• Length:
    5 Weeks
  • Effort:
    6–8 hours per week
  • Price:

    FREE
    Add a Verified Certificate for $50 USD

  • Institution
  • Subject:
  • Level:
    Intermediate
  • Language:
    English
  • Video Transcript:
    English

Prerequisites

  • University-level intro to chemistry
  • Basic linear algebra

About this course

Structure – or the arrangement of materials’ internal components – determines virtually everything about a material:  its properties, its potential applications, and its performance within those applications.  This course is the first in a three-part series from MIT’s Department of Materials Science and Engineering that explores the structure of a wide variety of materials with current-day engineering applications. Taken together, these three courses provide similar content to MIT’s sophomore-level materials structure curriculum.

Part 1 begins with an introduction to amorphous materials.  We explore glasses and polymers, learn about the factors that influence their structure, and learn how materials scientists measure and describe the structure of these materials. Then we begin a discussion of the crystalline state, exploring what it means for a material to be crystalline, how we describe periodic arrangement of atoms in a crystal, and how we can determine the structure of crystals through x-ray diffraction.

If you would like to explore the structure of materials further, we encourage you to enroll in Part 2 and Part 3 of the course.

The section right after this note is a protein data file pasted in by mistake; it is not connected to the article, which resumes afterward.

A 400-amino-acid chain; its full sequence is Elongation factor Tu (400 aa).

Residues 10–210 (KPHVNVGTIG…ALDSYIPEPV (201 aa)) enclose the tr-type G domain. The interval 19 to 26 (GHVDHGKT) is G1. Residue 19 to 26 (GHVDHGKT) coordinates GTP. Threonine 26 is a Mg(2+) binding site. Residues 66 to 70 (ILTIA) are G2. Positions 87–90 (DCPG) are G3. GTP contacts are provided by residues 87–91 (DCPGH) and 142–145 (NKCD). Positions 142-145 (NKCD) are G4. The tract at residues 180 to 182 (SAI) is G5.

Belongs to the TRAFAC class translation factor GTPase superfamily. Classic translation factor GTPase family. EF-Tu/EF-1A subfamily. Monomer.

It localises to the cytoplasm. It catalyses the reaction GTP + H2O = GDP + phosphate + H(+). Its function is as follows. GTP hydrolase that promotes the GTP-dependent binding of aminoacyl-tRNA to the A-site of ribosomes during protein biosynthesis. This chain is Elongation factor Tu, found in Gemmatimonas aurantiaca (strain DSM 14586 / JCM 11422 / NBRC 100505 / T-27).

Photo by User: Bill Burris on Flickr. (CC BY-SA) 2.0

What you'll learn

  • The structural difference between a glass and a crystal
  • How we describe the structure of amorphous materials
  • What is the structure of glasses and polymers
  • What all crystals have in common and how do we differentiate them
  • The principles of x-ray diffraction that allow us to probe the structure of crystals
Part 1: An Introduction to Materials Science
  • Structure of materials roadmap
  • States of matter and bonding
Part 2: Descriptors
  • Descriptors: concept and function
  • Free volume
  • Pair distribution function
Part 3: Glasses
  • Glass processing methods
  • Continuous network model
  • Network modifiers
Part 4: Polymers
  • Random walk model
  • Chain-to-chain end distance
  • Order and disorder in polymers
Part 5: An Introduction to the Crystalline State
  • Translational symmetry
  • The crystalline state in 2D
  • The crystalline state in 3D
Part 6: Real and Reciprocal Space
  • Miller indices
  • Real space
  • Reciprocal space
Part 7: X-Ray Diffraction
  • Bragg’s Law
  • Diffraction examples

Meet your instructors

Silvija Gradečak
Professor
Massachusetts Institute of Technology

Pursue a Verified Certificate to highlight the knowledge and skills you gain $50.00

View a PDF of a sample edX certificate
  • Official and Verified

    Receive an instructor-signed certificate with the institution's logo to verify your achievement and increase your job prospects

  • Easily Shareable

    Add the certificate to your CV or resume, or post it directly on LinkedIn

  • Proven Motivator

    Give yourself an additional incentive to complete the course

  • Support our Mission

    EdX, a non-profit, relies on verified certificates to help fund free education for everyone globally

Who can take this course?

Unfortunately, learners from one or more of the following countries or regions will not be able to register for this course: Iran, Cuba and the Crimea region of Ukraine. While edX has sought licenses from the U.S. Office of Foreign Assets Control (OFAC) to offer our courses to learners in these countries and regions, the licenses we have received are not broad enough to allow us to offer this course in all locations. EdX truly regrets that U.S. sanctions prevent us from offering all of our courses to everyone, no matter where they live.